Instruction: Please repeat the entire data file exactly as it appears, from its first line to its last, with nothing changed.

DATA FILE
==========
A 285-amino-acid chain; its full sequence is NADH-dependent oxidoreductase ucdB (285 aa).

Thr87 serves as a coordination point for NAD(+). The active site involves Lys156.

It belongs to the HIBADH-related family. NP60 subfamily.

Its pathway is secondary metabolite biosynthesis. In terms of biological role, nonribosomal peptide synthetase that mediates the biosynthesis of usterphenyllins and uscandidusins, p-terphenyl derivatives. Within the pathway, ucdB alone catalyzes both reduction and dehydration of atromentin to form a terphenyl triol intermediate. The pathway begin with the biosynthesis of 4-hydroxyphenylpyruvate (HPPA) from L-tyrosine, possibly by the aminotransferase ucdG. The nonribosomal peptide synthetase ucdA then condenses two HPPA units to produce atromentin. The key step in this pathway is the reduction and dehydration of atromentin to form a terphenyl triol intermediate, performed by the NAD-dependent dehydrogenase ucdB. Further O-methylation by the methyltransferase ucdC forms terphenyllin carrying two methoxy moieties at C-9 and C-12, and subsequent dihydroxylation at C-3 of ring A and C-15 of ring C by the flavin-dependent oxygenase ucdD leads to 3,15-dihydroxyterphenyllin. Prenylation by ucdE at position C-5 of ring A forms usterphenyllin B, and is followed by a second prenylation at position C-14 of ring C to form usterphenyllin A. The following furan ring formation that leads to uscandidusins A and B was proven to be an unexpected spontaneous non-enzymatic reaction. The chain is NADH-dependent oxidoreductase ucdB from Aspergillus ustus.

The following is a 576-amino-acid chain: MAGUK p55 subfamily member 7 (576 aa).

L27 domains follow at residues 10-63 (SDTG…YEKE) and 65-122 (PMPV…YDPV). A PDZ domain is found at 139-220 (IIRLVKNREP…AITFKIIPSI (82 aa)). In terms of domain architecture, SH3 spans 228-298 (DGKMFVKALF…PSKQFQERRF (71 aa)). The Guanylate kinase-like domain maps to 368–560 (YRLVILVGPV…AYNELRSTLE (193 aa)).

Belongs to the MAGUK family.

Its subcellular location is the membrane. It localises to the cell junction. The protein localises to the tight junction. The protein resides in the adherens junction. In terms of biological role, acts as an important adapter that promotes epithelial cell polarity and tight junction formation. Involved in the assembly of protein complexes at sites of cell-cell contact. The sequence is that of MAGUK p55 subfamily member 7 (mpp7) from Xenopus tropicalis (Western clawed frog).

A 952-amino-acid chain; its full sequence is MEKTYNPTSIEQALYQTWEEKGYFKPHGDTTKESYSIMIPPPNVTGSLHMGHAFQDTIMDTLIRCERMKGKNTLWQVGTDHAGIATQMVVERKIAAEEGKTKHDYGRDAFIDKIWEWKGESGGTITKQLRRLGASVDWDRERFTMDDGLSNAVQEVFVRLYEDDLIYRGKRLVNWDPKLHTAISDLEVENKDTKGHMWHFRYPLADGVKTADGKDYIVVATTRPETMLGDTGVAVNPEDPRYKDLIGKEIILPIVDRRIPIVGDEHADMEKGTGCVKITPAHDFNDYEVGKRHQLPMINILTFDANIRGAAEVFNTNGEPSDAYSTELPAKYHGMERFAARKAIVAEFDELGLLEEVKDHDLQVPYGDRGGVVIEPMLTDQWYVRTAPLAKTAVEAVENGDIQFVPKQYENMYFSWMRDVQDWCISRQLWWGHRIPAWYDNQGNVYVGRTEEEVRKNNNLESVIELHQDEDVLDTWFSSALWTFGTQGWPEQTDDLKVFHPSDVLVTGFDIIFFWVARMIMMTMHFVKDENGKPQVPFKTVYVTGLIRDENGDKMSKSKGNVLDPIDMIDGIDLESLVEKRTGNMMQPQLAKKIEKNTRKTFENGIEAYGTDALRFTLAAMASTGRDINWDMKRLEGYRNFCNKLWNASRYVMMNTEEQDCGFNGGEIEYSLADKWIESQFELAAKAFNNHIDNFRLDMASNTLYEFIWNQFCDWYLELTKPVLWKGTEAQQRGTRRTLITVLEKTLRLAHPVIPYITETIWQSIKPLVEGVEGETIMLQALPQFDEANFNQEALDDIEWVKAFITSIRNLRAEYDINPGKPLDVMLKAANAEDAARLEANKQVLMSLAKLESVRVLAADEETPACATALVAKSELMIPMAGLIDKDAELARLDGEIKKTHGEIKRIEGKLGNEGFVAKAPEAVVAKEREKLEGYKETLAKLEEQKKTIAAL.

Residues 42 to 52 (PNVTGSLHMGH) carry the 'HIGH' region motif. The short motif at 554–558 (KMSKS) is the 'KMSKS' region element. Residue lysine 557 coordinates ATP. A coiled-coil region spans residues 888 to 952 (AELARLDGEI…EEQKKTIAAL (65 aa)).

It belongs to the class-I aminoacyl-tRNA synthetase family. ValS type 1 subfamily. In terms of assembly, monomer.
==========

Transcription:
A 285-amino-acid chain; its full sequence is NADH-dependent oxidoreductase ucdB (285 aa).

Thr87 serves as a coordination point for NAD(+). The active site involves Lys156.

It belongs to the HIBADH-related family. NP60 subfamily.

Its pathway is secondary metabolite biosynthesis. In terms of biological role, nonribosomal peptide synthetase that mediates the biosynthesis of usterphenyllins and uscandidusins, p-terphenyl derivatives. Within the pathway, ucdB alone catalyzes both reduction and dehydration of atromentin to form a terphenyl triol intermediate. The pathway begin with the biosynthesis of 4-hydroxyphenylpyruvate (HPPA) from L-tyrosine, possibly by the aminotransferase ucdG. The nonribosomal peptide synthetase ucdA then condenses two HPPA units to produce atromentin. The key step in this pathway is the reduction and dehydration of atromentin to form a terphenyl triol intermediate, performed by the NAD-dependent dehydrogenase ucdB. Further O-methylation by the methyltransferase ucdC forms terphenyllin carrying two methoxy moieties at C-9 and C-12, and subsequent dihydroxylation at C-3 of ring A and C-15 of ring C by the flavin-dependent oxygenase ucdD leads to 3,15-dihydroxyterphenyllin. Prenylation by ucdE at position C-5 of ring A forms usterphenyllin B, and is followed by a second prenylation at position C-14 of ring C to form usterphenyllin A. The following furan ring formation that leads to uscandidusins A and B was proven to be an unexpected spontaneous non-enzymatic reaction. The chain is NADH-dependent oxidoreductase ucdB from Aspergillus ustus.

The following is a 576-amino-acid chain: MAGUK p55 subfamily member 7 (576 aa).

L27 domains follow at residues 10-63 (SDTG…YEKE) and 65-122 (PMPV…YDPV). A PDZ domain is found at 139-220 (IIRLVKNREP…AITFKIIPSI (82 aa)). In terms of domain architecture, SH3 spans 228-298 (DGKMFVKALF…PSKQFQERRF (71 aa)). The Guanylate kinase-like domain maps to 368–560 (YRLVILVGPV…AYNELRSTLE (193 aa)).

Belongs to the MAGUK family.

Its subcellular location is the membrane. It localises to the cell junction. The protein localises to the tight junction. The protein resides in the adherens junction. In terms of biological role, acts as an important adapter that promotes epithelial cell polarity and tight junction formation. Involved in the assembly of protein complexes at sites of cell-cell contact. The sequence is that of MAGUK p55 subfamily member 7 (mpp7) from Xenopus tropicalis (Western clawed frog).

A 952-amino-acid chain; its full sequence is MEKTYNPTSIEQALYQTWEEKGYFKPHGDTTKESYSIMIPPPNVTGSLHMGHAFQDTIMDTLIRCERMKGKNTLWQVGTDHAGIATQMVVERKIAAEEGKTKHDYGRDAFIDKIWEWKGESGGTITKQLRRLGASVDWDRERFTMDDGLSNAVQEVFVRLYEDDLIYRGKRLVNWDPKLHTAISDLEVENKDTKGHMWHFRYPLADGVKTADGKDYIVVATTRPETMLGDTGVAVNPEDPRYKDLIGKEIILPIVDRRIPIVGDEHADMEKGTGCVKITPAHDFNDYEVGKRHQLPMINILTFDANIRGAAEVFNTNGEPSDAYSTELPAKYHGMERFAARKAIVAEFDELGLLEEVKDHDLQVPYGDRGGVVIEPMLTDQWYVRTAPLAKTAVEAVENGDIQFVPKQYENMYFSWMRDVQDWCISRQLWWGHRIPAWYDNQGNVYVGRTEEEVRKNNNLESVIELHQDEDVLDTWFSSALWTFGTQGWPEQTDDLKVFHPSDVLVTGFDIIFFWVARMIMMTMHFVKDENGKPQVPFKTVYVTGLIRDENGDKMSKSKGNVLDPIDMIDGIDLESLVEKRTGNMMQPQLAKKIEKNTRKTFENGIEAYGTDALRFTLAAMASTGRDINWDMKRLEGYRNFCNKLWNASRYVMMNTEEQDCGFNGGEIEYSLADKWIESQFELAAKAFNNHIDNFRLDMASNTLYEFIWNQFCDWYLELTKPVLWKGTEAQQRGTRRTLITVLEKTLRLAHPVIPYITETIWQSIKPLVEGVEGETIMLQALPQFDEANFNQEALDDIEWVKAFITSIRNLRAEYDINPGKPLDVMLKAANAEDAARLEANKQVLMSLAKLESVRVLAADEETPACATALVAKSELMIPMAGLIDKDAELARLDGEIKKTHGEIKRIEGKLGNEGFVAKAPEAVVAKEREKLEGYKETLAKLEEQKKTIAAL.

Residues 42 to 52 (PNVTGSLHMGH) carry the 'HIGH' region motif. The short motif at 554–558 (KMSKS) is the 'KMSKS' region element. Residue lysine 557 coordinates ATP. A coiled-coil region spans residues 888 to 952 (AELARLDGEI…EEQKKTIAAL (65 aa)).

It belongs to the class-I aminoacyl-tRNA synthetase family. ValS type 1 subfamily. In terms of assembly, monomer.